Five Wins for Index Funds
Index funds are a superior investment product to funds that try to beat the markets. Their low fees, low turnover, and broad diversification provide the highest probability for long-term success. An investor’s best chance for meeting a financial goal is a portfolio of low-cost index funds that is well allocated across multiple asset classes (Read All About Asset Allocation for more details).
Unless a person is very lucky at picking more expensive active funds, odds are they will have more money in the long-term by investing with 100 percent index funds. Here are five reasons why:
- Active management is higher risk. All mutual funds reflect either one or two risks. First, every fund reflects the risk and expected return of the market as a whole. This is systematic risk or beta. Index funds are 100 percent beta risk. In the end, all investors combined produce a market return. Actively managed accounts have a second risk called unsystematic risk or manager risk. Higher expected returns from active funds can only be earned through less diversification then the market or by trading the market. Since the cost of active management is much higher than the cost of indexing, and since all investors in aggregate get the market return, then the probability for beating the market is reduced by a factor of lower diversification and higher active management fees and trading costs.
- The higher cost of active management doesn’t buy much. A Morningstar analysis of all actively managed U.S. equity funds reveals that approximately 90 percent of return is related to systematic market factors and only 10 percent from active management strategies. The average expense ratio for low-cost equity index funds is 0.2 percent per year and the average expense ratio for active funds is 1.2 percent. The 1.0 percent per year extra fees for active management is a lot to pay considering fund performance is 90 percent related to beta and only 10 percent manager controlled.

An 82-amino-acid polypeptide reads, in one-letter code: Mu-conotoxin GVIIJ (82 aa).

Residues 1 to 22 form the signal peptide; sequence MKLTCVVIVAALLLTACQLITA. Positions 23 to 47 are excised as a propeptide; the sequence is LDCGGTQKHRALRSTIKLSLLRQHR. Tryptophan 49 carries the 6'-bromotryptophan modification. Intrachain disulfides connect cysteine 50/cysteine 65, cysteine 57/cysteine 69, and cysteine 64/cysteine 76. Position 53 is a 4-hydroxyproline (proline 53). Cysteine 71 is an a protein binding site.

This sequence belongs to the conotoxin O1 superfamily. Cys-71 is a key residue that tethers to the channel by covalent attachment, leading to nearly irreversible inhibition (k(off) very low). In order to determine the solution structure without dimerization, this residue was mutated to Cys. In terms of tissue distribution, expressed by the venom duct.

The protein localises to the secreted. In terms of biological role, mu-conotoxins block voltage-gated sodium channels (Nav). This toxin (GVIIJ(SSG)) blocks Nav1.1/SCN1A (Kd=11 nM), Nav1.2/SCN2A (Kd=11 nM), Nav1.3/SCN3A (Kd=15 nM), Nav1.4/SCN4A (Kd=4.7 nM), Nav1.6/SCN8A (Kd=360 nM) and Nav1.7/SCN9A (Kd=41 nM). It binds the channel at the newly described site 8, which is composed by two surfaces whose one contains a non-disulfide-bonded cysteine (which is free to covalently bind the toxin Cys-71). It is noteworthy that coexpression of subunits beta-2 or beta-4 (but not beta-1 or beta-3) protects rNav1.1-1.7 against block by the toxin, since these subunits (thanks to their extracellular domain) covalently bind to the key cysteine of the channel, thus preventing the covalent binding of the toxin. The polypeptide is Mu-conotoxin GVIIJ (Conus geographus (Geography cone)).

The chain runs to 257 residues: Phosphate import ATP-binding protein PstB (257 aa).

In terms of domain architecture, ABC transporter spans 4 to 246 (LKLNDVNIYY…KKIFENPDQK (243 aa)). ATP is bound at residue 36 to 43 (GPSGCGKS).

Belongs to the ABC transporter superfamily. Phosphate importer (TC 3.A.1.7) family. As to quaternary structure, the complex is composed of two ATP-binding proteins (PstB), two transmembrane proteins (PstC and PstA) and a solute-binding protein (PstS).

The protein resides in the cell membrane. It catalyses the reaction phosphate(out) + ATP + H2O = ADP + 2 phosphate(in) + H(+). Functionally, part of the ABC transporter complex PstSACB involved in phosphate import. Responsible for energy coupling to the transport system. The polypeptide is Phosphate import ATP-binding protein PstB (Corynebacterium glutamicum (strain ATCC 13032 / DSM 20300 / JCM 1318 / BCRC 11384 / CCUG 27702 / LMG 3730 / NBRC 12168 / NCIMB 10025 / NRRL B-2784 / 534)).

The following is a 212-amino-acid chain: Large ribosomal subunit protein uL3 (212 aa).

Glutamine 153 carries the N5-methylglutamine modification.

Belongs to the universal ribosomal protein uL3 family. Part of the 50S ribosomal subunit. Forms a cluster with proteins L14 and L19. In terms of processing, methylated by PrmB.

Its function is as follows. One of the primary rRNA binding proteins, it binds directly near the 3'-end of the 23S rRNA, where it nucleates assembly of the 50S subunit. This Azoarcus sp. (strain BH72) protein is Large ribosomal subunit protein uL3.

- Most active funds disappear or underperform. During August 1976, the passive versus active debate moved from academia to Main Street and the battle for the hearts and minds of investors began. There were about 260 actively managed domestic equity funds available to investors at the time the Vanguard 500 Index Fund launched in late 1976, according to Lipper, a financial markets research company and wholly own subsidiary of Reuters Group PLC. More than half of those funds have closed or merged over the past 35 years, leaving 125 surviving funds as of July 2011. Typically, funds close or merge due to several periods of poor performance.
- Surviving funds have a low chance to beat the market. The average remaining 125 funds performed lower than the Vanguard 500 Index Fund. About 1 in 3 surviving funds beat the index fund and the other 2 underperformed the index fund. A 1:2 win-loss ratio is found to be a surprisingly consistent number throughout several decades of investing. With equity investing, only one surviving fund out of three outperforms, or 33 percent. The odds are worse for bond funds. Only 20 percent of surviving bond fund tend to outperform their benchmarks.
- Winning funds don’t win by enough to justify the risk. The final strike against active funds is the small excess returns of the winning one-third of active funds relative to larger shortfall from the losing two-thirds. If the wining funds won by a lot, then it is worth taking the risk. However, analysis for The Power of Passive Investing shows that surviving winning funds outperform by about 1.0 percent on average, while the losing active funds fell short by about 1.7 percent on average.
In summary, the five strikes against active funds are higher risk, higher cost, lower survivability, low success in beating the market, and a low payout from winners relative to the losers. Indexing wins because active management losses — any way you look at it.